Americans remain overwhelmingly against requiring individuals to purchase health insurance, but they divide in half about the health care law that President Obama signed in 2010, according to the latest United Technologies/National Journal Congressional Connection Poll.
The poll found sweeping opposition to the so-called individual mandate, whose constitutionality the Supreme Court is considering. But it also found the nation split along overlapping lines of partisanship and race when respondents were asked about the impact of Obama’s health reform law and its effort to expand coverage to the uninsured. At the same time, the Republican proposal to restructure Medicare into a premium-support or voucher system faces resistance as widespread as the individual mandate.
The mandate on individuals to purchase insurance or pay a penalty, as in earlier national polls, remains an idea without any significant constituency. Overall, when asked if “the federal government should or should not be able to require all Americans to obtain health insurance or else pay a fine,” just 28 percent of those surveyed said they supported the mandate, while 66 percent opposed it.
The mandate faced opposition even from a narrow majority of nonwhite adults; almost three-fifths of young people; and two-thirds of college-educated white women—all pillars of the modern Democratic coalition. Even Democrats, by a 48 percent to 44 percent plurality, said they opposed a mandate. Two-thirds of independents rejected the idea, and opposition soared to nearly three-fourths among whites without a college education. Republicans opposed the idea by more than 15-to-1.
The United Technologies/National Journal Congressional Connection Poll, conducted by Princeton Survey Research Associates International, surveyed 1,003 adults on March 22-25. It has a margin of error of plus or minus 3.6 percentage points.
Questions about the reform law’s overall impact split the country more closely. Asked for their overall assessment of the 2010 law, 43 percent of adults said they favored it, while 46 percent opposed it.
Reaction diverged along partisan lines: While Democrats backed the law by 75 percent to 17 percent, Republicans opposed it by an even more lopsided 86 percent to 6 percent. Independents split, with 45 percent opposing and 43 percent supporting.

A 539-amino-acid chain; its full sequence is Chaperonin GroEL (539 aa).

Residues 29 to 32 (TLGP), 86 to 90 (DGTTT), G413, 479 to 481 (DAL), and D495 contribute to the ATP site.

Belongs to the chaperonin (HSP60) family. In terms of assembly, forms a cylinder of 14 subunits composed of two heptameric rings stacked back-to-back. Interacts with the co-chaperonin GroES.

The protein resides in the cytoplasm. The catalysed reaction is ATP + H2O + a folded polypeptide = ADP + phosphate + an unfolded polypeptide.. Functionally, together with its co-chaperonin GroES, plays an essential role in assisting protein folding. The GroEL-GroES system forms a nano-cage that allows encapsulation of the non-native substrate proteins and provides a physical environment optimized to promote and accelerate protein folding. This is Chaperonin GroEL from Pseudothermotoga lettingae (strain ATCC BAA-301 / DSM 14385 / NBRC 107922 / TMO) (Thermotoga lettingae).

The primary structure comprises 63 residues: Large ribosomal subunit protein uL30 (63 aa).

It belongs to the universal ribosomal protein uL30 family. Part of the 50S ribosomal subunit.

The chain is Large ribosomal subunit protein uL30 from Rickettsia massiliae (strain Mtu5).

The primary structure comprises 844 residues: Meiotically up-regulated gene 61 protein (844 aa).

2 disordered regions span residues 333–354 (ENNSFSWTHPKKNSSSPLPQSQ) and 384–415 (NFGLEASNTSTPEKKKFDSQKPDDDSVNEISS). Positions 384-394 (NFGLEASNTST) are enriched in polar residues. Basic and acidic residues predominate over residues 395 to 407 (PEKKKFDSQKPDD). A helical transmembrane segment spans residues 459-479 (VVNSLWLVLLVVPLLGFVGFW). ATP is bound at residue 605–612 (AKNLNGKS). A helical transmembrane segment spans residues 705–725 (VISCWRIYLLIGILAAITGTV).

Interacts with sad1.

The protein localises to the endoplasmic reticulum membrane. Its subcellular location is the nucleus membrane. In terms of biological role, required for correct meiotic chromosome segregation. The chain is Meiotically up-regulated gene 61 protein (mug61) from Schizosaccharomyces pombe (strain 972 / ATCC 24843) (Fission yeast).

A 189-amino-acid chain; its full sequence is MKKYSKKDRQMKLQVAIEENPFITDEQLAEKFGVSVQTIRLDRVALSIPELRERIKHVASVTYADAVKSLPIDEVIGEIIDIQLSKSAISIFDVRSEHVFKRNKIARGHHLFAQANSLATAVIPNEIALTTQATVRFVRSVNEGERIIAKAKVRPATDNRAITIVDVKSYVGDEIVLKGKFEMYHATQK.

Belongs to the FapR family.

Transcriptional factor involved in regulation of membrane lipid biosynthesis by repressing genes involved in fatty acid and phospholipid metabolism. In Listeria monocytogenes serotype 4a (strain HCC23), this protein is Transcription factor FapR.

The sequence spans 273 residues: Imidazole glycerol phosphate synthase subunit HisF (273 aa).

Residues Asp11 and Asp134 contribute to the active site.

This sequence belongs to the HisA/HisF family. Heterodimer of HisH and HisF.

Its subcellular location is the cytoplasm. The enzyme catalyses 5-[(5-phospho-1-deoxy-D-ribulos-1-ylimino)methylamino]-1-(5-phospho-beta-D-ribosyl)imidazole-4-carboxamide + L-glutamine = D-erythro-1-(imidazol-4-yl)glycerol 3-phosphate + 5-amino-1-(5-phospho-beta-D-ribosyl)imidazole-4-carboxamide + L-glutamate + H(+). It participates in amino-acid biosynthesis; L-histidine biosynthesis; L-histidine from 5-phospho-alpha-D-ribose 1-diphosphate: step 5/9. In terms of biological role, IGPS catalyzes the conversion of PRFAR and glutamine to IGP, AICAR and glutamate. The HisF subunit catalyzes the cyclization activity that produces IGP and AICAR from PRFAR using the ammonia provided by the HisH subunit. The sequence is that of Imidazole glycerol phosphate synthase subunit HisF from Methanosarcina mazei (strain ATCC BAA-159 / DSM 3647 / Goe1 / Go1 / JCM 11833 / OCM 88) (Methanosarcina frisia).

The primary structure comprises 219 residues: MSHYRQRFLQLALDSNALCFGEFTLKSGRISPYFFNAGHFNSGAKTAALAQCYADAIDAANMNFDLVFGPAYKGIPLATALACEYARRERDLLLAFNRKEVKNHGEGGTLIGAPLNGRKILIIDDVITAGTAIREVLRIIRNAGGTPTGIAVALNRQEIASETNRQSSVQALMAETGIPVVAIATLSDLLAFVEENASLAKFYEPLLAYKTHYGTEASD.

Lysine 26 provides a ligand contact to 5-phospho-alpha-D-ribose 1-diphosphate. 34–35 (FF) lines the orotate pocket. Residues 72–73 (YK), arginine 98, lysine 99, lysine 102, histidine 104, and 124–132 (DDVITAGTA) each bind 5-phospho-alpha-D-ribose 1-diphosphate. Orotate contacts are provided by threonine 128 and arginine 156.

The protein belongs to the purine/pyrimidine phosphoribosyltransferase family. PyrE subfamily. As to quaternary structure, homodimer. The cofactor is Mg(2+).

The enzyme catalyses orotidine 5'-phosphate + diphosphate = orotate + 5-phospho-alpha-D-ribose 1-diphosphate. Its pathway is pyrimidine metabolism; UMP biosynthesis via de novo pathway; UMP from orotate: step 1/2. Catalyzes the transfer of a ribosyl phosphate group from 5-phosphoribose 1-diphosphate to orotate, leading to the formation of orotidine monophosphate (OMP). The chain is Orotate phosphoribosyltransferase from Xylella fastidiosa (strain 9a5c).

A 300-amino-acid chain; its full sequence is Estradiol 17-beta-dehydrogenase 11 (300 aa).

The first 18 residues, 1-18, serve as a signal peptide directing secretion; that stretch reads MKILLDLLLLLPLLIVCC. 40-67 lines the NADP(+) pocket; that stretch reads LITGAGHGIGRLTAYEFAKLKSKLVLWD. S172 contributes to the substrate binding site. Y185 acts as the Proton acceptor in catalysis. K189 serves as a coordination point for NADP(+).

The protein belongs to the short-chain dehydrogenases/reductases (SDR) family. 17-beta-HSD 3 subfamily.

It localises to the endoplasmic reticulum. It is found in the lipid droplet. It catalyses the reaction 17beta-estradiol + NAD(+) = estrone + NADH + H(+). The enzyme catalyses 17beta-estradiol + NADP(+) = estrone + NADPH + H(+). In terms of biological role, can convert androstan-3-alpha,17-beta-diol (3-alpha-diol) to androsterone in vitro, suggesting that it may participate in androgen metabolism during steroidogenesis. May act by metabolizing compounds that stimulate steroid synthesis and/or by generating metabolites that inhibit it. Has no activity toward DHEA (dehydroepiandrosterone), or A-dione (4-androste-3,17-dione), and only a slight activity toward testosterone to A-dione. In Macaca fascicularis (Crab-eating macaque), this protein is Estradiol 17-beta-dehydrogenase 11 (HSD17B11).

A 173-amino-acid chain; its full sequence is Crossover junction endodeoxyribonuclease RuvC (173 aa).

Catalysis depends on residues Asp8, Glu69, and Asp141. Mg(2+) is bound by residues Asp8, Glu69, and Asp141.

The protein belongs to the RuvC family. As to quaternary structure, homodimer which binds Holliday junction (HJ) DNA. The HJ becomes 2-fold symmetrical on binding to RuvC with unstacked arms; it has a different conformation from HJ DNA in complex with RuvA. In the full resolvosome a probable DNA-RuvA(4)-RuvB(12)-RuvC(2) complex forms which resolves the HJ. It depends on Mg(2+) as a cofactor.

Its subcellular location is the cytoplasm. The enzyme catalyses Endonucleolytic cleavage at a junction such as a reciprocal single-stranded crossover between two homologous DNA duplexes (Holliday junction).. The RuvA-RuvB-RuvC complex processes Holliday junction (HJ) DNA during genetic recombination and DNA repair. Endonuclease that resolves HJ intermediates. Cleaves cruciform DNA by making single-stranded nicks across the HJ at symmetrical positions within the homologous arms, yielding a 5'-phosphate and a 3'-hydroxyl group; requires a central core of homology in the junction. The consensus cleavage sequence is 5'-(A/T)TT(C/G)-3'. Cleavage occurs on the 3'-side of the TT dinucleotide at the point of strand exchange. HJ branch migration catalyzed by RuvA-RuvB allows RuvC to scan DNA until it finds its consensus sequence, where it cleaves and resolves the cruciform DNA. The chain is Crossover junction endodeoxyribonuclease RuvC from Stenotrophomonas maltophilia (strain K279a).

The racial division was equally vivid. Sixty-eight percent of nonwhite adults said they supported the law, with only 18 percent opposed. Among whites, just 33 percent approved of the law, while 58 percent opposed it.
White voters’ attitudes fissured further along educational lines. Although whites without a college degree are uninsured at higher rates than whites with advanced education, just 28 percent of noncollege whites said they favored the law, while 61 percent opposed it. Working-class white men and women were equally dubious.
College-educated whites were more supportive overall, but with a significant gender gap. Just 37 percent of college-plus white men supported the law, while 56 percent opposed it. College-educated white women, usually the white demographic group most receptive to Democrats, were again more enthusiastic: 51 percent of them favored the law, while 46 percent opposed it.
The country divided similarly closely on another question that asked about the law’s attempt to expand coverage to the uninsured. The question noted that federal estimates project the law would provide health insurance to 33 million of the 50 million Americans now without it at a cost of about $150 billion. The question then asked respondents whether Congress should repeal the program because it is unaffordable “at a time of large budget deficits,” or keep it “because it’s important to reduce the number of Americans without health insurance.”
By 45 percent to 42 percent, respondents said that Congress should keep the program. Nearly four-fifths of Republicans backed repeal, while almost three-fourths of Democrats wanted to maintain the law. Independents, by 45 percent to 40 percent, supported maintaining the coverage expansion.
Once again, the racial divide may be even more telling. Almost two-thirds of minorities said that Congress should maintain the law’s provisions to expand coverage; by 49 percent to 38 percent, though, whites backed repeal. Still, that’s a slightly better showing than the 33 percent of whites who favored the law overall. Among whites, those without college degrees accounted for all of the difference between the two questions.
In a measure of how difficult it is to generate support for big change in almost any direction on health care, the Medicare restructuring at the center of the House GOP’s long-term budget plan fared as badly in the survey as Obama’s individual mandate. Asked what Medicare should look like in the future, just 26 percent said it “should be changed to a system where the government provides seniors with a fixed sum of money they could use either to purchase private health insurance or to pay the cost of remaining in the current Medicare program.” Fully 64 percent said “Medicare should continue as it is today, with the government … paying doctors and hospitals directly for the services they provide to seniors.”
Even a solid 56 percent to 30 percent majority of Republicans preferred the current system.
This article appears in the March 27, 2012, edition of National Journal Daily.